Bill Gates says they have accomplished "a lot, but not as much as either of us would like."
While the foundation has had considerable success with international initiatives, their work towards their biggest domestic cause has been less fruitful than they had anticipated. For instance, their eponymous foundation has spent billions on vaccination initiatives for children in developing nations, which has lead to a decrease in diseases like polio and malaria and an increase in child life expectancy.
"We've spent $15.3 billion on vaccines over the past 18 years. And it's been a terrific investment," writes Melinda. "Better immunization is one reason why the number of children who die has gone down by so much, from almost 10 million in 2000 to 5 million last year."
When it comes to improving the American education system however, the powerful couple has seen less quantifiable evidence that their investments are paying off.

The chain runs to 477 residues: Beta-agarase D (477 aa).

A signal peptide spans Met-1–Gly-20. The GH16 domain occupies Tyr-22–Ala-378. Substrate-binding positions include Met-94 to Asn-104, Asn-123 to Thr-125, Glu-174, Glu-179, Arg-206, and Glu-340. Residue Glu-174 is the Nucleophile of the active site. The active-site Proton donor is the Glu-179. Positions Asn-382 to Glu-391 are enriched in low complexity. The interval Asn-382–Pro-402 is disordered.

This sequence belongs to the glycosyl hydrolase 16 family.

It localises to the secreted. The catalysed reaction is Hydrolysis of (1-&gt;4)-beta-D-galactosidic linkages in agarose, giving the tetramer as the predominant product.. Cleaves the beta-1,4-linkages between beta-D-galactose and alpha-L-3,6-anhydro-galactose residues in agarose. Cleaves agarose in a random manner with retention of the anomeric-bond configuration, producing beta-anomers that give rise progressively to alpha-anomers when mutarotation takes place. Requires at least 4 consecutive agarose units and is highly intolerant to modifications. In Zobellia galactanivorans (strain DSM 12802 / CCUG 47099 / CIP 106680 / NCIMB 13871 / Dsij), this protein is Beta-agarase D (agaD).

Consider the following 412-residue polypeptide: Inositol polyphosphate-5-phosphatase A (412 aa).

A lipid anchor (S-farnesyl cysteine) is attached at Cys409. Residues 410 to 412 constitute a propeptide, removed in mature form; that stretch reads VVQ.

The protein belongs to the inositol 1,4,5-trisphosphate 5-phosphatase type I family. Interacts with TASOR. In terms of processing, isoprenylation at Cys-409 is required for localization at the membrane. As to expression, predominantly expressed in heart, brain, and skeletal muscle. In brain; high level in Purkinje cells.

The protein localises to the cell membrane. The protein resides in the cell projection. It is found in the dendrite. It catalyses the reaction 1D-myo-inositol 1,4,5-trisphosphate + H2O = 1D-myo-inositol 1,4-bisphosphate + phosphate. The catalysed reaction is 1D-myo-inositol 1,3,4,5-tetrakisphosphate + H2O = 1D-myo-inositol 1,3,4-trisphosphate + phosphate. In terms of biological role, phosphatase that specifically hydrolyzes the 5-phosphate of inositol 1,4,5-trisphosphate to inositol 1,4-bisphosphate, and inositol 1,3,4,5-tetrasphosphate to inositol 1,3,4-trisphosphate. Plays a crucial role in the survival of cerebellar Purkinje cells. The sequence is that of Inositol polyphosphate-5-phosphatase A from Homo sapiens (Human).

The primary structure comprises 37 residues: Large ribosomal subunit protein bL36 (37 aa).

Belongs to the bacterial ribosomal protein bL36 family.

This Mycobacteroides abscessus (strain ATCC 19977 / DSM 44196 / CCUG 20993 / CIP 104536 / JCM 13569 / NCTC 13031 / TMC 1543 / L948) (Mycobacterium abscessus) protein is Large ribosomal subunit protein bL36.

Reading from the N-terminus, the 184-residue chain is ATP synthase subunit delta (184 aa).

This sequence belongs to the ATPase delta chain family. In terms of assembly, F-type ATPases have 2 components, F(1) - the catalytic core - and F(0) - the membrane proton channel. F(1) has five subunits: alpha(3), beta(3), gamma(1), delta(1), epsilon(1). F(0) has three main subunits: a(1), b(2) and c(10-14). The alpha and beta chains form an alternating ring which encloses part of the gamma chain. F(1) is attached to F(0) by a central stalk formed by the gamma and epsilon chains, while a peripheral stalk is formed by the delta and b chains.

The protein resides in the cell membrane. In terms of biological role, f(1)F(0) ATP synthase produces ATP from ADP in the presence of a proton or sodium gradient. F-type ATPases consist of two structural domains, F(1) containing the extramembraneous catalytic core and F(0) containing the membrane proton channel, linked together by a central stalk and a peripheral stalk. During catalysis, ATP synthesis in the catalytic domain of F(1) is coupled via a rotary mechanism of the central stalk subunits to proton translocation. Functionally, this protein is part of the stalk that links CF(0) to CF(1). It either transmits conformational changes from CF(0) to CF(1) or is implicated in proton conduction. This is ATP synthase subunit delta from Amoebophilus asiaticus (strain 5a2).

"Unfortunately, although there's been some progress over the past decade, America's public schools are still falling short on important metrics, especially college completion," writes Bill. "And the statistics are even worse for disadvantaged students."
The Gates have been giving to American education initiatives since 2000, and according to data from the National Center for Education Statistics, the 6-year college graduation rate for American college students has hovered around just 60 percent for decades.
Broadly, the couple has expressed that their primary domestic goal is to address educational inequality for students of color and low-income students, but achieving this objective has proved more difficult than they expected.